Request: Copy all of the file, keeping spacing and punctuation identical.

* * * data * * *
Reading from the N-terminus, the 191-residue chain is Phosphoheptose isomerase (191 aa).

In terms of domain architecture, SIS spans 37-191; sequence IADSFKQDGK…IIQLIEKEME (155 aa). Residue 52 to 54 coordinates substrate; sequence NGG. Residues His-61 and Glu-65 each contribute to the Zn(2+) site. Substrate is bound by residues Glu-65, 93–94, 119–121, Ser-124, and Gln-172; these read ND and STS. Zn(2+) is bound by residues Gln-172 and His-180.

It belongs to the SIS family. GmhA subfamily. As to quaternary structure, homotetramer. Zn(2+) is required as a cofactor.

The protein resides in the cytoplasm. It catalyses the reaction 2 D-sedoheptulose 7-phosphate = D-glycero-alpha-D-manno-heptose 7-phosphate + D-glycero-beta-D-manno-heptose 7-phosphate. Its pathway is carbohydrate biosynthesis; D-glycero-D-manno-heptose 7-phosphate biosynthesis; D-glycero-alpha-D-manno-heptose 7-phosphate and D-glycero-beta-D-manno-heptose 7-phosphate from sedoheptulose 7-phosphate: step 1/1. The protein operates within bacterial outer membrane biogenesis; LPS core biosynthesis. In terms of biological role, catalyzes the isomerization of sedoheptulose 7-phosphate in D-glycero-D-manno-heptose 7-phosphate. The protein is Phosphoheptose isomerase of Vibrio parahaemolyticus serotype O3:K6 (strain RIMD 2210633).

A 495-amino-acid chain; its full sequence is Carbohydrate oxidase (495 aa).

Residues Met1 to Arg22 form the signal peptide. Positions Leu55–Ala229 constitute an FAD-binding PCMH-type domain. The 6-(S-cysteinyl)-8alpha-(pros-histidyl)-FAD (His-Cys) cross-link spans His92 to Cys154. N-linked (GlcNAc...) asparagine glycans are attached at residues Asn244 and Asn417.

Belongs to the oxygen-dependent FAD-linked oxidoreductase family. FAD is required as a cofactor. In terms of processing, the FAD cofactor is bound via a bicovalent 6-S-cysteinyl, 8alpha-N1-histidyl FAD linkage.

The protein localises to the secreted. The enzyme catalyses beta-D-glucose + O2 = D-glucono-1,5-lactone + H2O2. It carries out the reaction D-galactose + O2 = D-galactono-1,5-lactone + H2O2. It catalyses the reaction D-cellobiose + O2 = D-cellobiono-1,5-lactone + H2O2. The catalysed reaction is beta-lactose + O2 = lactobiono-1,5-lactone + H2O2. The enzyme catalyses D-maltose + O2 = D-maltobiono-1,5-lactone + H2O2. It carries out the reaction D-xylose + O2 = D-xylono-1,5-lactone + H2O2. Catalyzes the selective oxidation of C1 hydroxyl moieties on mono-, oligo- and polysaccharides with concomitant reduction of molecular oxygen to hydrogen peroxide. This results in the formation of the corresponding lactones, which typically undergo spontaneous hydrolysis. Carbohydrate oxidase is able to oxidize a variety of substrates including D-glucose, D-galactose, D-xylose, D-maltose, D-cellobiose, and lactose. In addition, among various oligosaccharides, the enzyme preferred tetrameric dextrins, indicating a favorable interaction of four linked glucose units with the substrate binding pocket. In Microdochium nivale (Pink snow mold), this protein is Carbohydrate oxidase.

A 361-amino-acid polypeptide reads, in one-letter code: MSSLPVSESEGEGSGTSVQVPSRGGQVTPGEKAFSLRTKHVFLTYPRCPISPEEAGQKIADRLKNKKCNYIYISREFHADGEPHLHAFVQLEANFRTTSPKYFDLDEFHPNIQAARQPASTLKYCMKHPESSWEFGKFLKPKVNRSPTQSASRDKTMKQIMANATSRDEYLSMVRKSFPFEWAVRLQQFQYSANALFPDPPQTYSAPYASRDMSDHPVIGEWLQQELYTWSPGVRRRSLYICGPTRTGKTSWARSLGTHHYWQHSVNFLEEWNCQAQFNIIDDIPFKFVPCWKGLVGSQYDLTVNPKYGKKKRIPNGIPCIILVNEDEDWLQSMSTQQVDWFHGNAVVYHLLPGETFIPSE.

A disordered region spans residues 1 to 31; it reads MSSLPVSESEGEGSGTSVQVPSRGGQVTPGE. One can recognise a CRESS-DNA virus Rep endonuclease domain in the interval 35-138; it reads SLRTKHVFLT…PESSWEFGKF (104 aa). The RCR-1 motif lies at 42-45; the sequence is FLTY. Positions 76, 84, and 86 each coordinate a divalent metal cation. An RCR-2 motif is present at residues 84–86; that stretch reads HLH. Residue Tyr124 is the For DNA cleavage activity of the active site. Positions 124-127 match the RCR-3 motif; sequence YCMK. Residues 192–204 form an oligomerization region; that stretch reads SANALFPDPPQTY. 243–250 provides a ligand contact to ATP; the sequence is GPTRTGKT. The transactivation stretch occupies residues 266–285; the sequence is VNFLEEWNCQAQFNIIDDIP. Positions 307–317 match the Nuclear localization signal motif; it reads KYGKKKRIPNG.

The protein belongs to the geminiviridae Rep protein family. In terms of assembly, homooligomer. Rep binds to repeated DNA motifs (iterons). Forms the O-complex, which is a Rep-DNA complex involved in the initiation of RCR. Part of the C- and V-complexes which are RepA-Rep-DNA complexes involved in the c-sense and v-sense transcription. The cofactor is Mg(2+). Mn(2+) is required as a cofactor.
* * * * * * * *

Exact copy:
Reading from the N-terminus, the 191-residue chain is Phosphoheptose isomerase (191 aa).

In terms of domain architecture, SIS spans 37-191; sequence IADSFKQDGK…IIQLIEKEME (155 aa). Residue 52 to 54 coordinates substrate; sequence NGG. Residues His-61 and Glu-65 each contribute to the Zn(2+) site. Substrate is bound by residues Glu-65, 93–94, 119–121, Ser-124, and Gln-172; these read ND and STS. Zn(2+) is bound by residues Gln-172 and His-180.

It belongs to the SIS family. GmhA subfamily. As to quaternary structure, homotetramer. Zn(2+) is required as a cofactor.

The protein resides in the cytoplasm. It catalyses the reaction 2 D-sedoheptulose 7-phosphate = D-glycero-alpha-D-manno-heptose 7-phosphate + D-glycero-beta-D-manno-heptose 7-phosphate. Its pathway is carbohydrate biosynthesis; D-glycero-D-manno-heptose 7-phosphate biosynthesis; D-glycero-alpha-D-manno-heptose 7-phosphate and D-glycero-beta-D-manno-heptose 7-phosphate from sedoheptulose 7-phosphate: step 1/1. The protein operates within bacterial outer membrane biogenesis; LPS core biosynthesis. In terms of biological role, catalyzes the isomerization of sedoheptulose 7-phosphate in D-glycero-D-manno-heptose 7-phosphate. The protein is Phosphoheptose isomerase of Vibrio parahaemolyticus serotype O3:K6 (strain RIMD 2210633).

A 495-amino-acid chain; its full sequence is Carbohydrate oxidase (495 aa).

Residues Met1 to Arg22 form the signal peptide. Positions Leu55–Ala229 constitute an FAD-binding PCMH-type domain. The 6-(S-cysteinyl)-8alpha-(pros-histidyl)-FAD (His-Cys) cross-link spans His92 to Cys154. N-linked (GlcNAc...) asparagine glycans are attached at residues Asn244 and Asn417.

Belongs to the oxygen-dependent FAD-linked oxidoreductase family. FAD is required as a cofactor. In terms of processing, the FAD cofactor is bound via a bicovalent 6-S-cysteinyl, 8alpha-N1-histidyl FAD linkage.

The protein localises to the secreted. The enzyme catalyses beta-D-glucose + O2 = D-glucono-1,5-lactone + H2O2. It carries out the reaction D-galactose + O2 = D-galactono-1,5-lactone + H2O2. It catalyses the reaction D-cellobiose + O2 = D-cellobiono-1,5-lactone + H2O2. The catalysed reaction is beta-lactose + O2 = lactobiono-1,5-lactone + H2O2. The enzyme catalyses D-maltose + O2 = D-maltobiono-1,5-lactone + H2O2. It carries out the reaction D-xylose + O2 = D-xylono-1,5-lactone + H2O2. Catalyzes the selective oxidation of C1 hydroxyl moieties on mono-, oligo- and polysaccharides with concomitant reduction of molecular oxygen to hydrogen peroxide. This results in the formation of the corresponding lactones, which typically undergo spontaneous hydrolysis. Carbohydrate oxidase is able to oxidize a variety of substrates including D-glucose, D-galactose, D-xylose, D-maltose, D-cellobiose, and lactose. In addition, among various oligosaccharides, the enzyme preferred tetrameric dextrins, indicating a favorable interaction of four linked glucose units with the substrate binding pocket. In Microdochium nivale (Pink snow mold), this protein is Carbohydrate oxidase.

A 361-amino-acid polypeptide reads, in one-letter code: MSSLPVSESEGEGSGTSVQVPSRGGQVTPGEKAFSLRTKHVFLTYPRCPISPEEAGQKIADRLKNKKCNYIYISREFHADGEPHLHAFVQLEANFRTTSPKYFDLDEFHPNIQAARQPASTLKYCMKHPESSWEFGKFLKPKVNRSPTQSASRDKTMKQIMANATSRDEYLSMVRKSFPFEWAVRLQQFQYSANALFPDPPQTYSAPYASRDMSDHPVIGEWLQQELYTWSPGVRRRSLYICGPTRTGKTSWARSLGTHHYWQHSVNFLEEWNCQAQFNIIDDIPFKFVPCWKGLVGSQYDLTVNPKYGKKKRIPNGIPCIILVNEDEDWLQSMSTQQVDWFHGNAVVYHLLPGETFIPSE.

A disordered region spans residues 1 to 31; it reads MSSLPVSESEGEGSGTSVQVPSRGGQVTPGE. One can recognise a CRESS-DNA virus Rep endonuclease domain in the interval 35-138; it reads SLRTKHVFLT…PESSWEFGKF (104 aa). The RCR-1 motif lies at 42-45; the sequence is FLTY. Positions 76, 84, and 86 each coordinate a divalent metal cation. An RCR-2 motif is present at residues 84–86; that stretch reads HLH. Residue Tyr124 is the For DNA cleavage activity of the active site. Positions 124-127 match the RCR-3 motif; sequence YCMK. Residues 192–204 form an oligomerization region; that stretch reads SANALFPDPPQTY. 243–250 provides a ligand contact to ATP; the sequence is GPTRTGKT. The transactivation stretch occupies residues 266–285; the sequence is VNFLEEWNCQAQFNIIDDIP. Positions 307–317 match the Nuclear localization signal motif; it reads KYGKKKRIPNG.

The protein belongs to the geminiviridae Rep protein family. In terms of assembly, homooligomer. Rep binds to repeated DNA motifs (iterons). Forms the O-complex, which is a Rep-DNA complex involved in the initiation of RCR. Part of the C- and V-complexes which are RepA-Rep-DNA complexes involved in the c-sense and v-sense transcription. The cofactor is Mg(2+). Mn(2+) is required as a cofactor.